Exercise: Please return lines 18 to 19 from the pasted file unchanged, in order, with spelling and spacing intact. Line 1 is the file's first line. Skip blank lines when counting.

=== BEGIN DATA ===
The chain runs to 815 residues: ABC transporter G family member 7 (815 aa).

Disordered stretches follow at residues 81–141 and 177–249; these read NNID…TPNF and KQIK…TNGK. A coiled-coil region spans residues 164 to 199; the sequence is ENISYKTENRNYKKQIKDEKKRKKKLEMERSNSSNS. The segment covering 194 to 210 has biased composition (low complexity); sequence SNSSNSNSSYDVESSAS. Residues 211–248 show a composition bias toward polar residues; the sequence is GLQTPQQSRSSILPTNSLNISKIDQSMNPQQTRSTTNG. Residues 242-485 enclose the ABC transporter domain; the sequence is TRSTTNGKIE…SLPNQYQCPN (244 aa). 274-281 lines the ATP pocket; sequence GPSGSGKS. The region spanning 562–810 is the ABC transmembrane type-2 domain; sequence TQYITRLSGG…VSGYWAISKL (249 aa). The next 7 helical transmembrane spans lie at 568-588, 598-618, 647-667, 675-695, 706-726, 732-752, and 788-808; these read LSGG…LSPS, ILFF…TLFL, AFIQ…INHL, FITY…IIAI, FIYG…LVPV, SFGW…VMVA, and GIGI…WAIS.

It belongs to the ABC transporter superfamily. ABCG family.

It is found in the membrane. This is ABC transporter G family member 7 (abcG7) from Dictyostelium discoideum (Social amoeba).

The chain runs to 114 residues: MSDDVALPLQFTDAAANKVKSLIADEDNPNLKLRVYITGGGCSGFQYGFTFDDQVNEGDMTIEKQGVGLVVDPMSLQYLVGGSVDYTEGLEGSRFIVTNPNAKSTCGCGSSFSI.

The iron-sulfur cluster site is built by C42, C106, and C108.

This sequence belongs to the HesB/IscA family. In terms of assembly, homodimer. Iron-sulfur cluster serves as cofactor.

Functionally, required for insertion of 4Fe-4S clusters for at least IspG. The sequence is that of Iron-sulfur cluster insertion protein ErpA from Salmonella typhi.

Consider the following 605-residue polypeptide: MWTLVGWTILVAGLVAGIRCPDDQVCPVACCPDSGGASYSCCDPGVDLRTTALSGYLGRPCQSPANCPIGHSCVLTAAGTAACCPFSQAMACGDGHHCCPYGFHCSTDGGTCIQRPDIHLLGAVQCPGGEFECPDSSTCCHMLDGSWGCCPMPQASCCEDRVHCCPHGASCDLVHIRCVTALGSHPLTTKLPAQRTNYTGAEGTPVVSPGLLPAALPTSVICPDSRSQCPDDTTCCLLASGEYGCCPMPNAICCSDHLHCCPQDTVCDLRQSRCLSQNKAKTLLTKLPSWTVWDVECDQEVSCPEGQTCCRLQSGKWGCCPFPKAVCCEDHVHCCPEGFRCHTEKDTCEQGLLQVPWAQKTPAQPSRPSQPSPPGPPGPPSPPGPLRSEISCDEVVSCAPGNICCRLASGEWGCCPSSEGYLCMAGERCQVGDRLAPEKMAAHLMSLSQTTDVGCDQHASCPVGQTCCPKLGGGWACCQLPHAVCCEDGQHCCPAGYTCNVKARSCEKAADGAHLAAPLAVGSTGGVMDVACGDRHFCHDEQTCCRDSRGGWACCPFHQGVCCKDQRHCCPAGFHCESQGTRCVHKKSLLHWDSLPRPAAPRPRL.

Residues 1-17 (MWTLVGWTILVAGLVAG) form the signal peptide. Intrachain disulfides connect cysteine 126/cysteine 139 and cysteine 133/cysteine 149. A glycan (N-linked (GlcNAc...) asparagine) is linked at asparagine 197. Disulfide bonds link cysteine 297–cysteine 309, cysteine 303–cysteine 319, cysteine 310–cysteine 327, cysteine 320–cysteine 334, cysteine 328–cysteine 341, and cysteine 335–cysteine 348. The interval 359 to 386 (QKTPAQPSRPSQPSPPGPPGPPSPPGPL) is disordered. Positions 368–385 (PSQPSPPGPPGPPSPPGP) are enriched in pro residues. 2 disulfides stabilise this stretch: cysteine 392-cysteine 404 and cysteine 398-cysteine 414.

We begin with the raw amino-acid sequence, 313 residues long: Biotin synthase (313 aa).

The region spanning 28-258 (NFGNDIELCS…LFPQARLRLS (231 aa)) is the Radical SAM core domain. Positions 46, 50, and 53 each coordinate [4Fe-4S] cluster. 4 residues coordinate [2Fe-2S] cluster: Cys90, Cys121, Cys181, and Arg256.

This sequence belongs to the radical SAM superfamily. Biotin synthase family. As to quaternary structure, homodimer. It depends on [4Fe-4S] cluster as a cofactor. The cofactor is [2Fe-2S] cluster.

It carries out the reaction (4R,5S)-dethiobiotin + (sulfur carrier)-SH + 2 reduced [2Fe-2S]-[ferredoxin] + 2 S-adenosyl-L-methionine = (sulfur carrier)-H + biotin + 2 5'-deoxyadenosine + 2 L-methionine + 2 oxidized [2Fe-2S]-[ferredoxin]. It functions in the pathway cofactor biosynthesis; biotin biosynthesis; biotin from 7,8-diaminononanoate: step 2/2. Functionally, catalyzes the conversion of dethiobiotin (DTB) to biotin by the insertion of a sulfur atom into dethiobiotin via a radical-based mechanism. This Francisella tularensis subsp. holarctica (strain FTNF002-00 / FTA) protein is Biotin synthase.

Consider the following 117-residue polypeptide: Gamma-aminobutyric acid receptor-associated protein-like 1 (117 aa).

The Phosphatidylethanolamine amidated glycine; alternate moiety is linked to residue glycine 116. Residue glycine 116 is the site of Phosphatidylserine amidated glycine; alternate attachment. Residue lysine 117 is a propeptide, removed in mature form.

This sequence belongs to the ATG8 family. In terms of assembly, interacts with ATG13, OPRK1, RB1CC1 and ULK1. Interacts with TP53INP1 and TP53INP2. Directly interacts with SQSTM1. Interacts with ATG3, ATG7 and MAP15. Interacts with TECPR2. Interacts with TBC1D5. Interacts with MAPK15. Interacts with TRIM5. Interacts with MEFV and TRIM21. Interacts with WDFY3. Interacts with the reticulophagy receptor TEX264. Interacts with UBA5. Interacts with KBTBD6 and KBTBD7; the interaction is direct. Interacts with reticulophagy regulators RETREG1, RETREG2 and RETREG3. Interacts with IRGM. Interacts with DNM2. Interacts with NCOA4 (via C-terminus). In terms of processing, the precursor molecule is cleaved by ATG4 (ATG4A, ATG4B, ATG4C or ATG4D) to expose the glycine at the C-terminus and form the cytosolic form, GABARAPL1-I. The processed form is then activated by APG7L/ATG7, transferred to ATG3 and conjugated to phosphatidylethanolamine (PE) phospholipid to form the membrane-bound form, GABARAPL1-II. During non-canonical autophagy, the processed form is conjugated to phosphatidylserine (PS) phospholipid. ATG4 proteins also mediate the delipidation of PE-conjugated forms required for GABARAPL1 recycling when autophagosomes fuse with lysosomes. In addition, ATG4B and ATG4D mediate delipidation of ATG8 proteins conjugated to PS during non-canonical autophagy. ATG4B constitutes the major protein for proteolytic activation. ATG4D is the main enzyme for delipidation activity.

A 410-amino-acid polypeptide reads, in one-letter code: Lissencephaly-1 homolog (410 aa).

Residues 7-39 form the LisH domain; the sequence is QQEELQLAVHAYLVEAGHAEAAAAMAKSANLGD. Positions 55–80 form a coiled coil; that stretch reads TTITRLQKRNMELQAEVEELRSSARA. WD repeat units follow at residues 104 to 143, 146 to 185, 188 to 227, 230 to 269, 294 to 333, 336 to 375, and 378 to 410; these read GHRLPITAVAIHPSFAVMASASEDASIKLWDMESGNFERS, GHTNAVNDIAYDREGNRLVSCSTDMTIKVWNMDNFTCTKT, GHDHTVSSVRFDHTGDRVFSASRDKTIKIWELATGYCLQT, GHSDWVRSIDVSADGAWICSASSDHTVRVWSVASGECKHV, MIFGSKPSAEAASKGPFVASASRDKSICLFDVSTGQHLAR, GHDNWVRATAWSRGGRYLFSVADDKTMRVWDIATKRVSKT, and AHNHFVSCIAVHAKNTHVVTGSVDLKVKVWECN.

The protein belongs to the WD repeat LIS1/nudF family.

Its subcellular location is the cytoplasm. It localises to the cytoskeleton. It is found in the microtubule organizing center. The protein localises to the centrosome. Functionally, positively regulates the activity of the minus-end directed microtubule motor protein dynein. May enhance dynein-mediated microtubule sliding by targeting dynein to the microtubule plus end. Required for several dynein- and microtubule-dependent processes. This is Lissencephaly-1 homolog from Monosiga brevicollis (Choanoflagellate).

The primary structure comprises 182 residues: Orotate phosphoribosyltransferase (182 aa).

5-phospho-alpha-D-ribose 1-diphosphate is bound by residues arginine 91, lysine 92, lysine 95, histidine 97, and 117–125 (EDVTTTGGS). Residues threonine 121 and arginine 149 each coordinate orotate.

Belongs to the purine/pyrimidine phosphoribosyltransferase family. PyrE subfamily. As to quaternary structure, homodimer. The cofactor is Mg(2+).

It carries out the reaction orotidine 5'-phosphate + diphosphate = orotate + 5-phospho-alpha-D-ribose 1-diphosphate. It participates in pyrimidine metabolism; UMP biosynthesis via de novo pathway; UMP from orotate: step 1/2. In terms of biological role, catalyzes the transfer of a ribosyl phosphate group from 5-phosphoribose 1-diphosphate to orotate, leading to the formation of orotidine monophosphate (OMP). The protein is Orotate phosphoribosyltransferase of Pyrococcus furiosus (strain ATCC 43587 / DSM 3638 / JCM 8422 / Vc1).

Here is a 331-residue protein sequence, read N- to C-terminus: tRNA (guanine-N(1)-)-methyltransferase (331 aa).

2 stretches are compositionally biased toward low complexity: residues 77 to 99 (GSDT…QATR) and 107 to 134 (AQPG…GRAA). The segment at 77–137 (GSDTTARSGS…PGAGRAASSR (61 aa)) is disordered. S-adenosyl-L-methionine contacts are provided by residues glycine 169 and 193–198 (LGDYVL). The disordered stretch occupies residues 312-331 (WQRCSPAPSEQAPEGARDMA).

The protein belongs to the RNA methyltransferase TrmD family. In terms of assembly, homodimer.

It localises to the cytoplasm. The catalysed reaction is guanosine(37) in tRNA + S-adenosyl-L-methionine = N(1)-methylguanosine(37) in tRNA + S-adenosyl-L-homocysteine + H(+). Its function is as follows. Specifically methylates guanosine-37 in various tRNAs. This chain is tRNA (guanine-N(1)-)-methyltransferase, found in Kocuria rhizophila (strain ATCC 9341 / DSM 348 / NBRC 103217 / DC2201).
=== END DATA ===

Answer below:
A 410-amino-acid polypeptide reads, in one-letter code: Lissencephaly-1 homolog (410 aa).

Residues 7-39 form the LisH domain; the sequence is QQEELQLAVHAYLVEAGHAEAAAAMAKSANLGD. Positions 55–80 form a coiled coil; that stretch reads TTITRLQKRNMELQAEVEELRSSARA. WD repeat units follow at residues 104 to 143, 146 to 185, 188 to 227, 230 to 269, 294 to 333, 336 to 375, and 378 to 410; these read GHRLPITAVAIHPSFAVMASASEDASIKLWDMESGNFERS, GHTNAVNDIAYDREGNRLVSCSTDMTIKVWNMDNFTCTKT, GHDHTVSSVRFDHTGDRVFSASRDKTIKIWELATGYCLQT, GHSDWVRSIDVSADGAWICSASSDHTVRVWSVASGECKHV, MIFGSKPSAEAASKGPFVASASRDKSICLFDVSTGQHLAR, GHDNWVRATAWSRGGRYLFSVADDKTMRVWDIATKRVSKT, and AHNHFVSCIAVHAKNTHVVTGSVDLKVKVWECN.